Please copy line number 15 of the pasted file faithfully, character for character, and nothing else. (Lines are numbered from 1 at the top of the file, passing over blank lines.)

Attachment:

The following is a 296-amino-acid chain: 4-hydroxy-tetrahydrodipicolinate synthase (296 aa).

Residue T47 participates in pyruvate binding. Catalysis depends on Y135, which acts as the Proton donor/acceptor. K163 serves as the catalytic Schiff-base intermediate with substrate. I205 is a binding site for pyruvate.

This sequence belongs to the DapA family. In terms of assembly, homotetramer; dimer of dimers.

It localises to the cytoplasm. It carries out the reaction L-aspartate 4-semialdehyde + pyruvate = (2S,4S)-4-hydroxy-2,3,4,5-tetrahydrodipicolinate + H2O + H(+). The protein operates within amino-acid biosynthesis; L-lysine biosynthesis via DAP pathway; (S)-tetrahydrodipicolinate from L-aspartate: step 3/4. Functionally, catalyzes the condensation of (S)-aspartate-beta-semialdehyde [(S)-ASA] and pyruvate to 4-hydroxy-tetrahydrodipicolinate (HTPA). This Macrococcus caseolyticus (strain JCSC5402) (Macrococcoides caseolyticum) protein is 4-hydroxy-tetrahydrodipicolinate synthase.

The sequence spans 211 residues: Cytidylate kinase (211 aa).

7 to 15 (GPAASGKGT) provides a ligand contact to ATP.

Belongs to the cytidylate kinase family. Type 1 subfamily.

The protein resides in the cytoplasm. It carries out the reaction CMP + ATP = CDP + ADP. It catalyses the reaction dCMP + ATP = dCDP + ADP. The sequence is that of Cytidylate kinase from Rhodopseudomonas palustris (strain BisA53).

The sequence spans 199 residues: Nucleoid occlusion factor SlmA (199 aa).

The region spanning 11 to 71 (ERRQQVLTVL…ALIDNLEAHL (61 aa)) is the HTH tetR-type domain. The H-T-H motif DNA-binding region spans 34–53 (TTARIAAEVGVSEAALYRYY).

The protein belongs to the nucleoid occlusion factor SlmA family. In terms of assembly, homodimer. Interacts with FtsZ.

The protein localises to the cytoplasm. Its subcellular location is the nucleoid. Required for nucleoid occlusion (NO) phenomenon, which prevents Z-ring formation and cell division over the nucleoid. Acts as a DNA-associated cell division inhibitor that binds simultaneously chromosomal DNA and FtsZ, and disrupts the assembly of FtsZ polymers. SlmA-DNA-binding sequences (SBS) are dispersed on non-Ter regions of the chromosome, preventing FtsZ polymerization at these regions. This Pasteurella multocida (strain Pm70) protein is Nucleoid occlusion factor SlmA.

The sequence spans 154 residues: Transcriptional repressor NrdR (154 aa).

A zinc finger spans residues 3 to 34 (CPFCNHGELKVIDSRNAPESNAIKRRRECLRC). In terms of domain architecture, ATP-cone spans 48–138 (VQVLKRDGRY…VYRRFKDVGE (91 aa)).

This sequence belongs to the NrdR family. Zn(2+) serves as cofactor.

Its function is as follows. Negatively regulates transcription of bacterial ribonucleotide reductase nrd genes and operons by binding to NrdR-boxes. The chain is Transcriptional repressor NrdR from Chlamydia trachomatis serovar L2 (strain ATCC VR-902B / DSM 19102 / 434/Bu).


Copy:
This sequence belongs to the NrdR family. Zn(2+) serves as cofactor.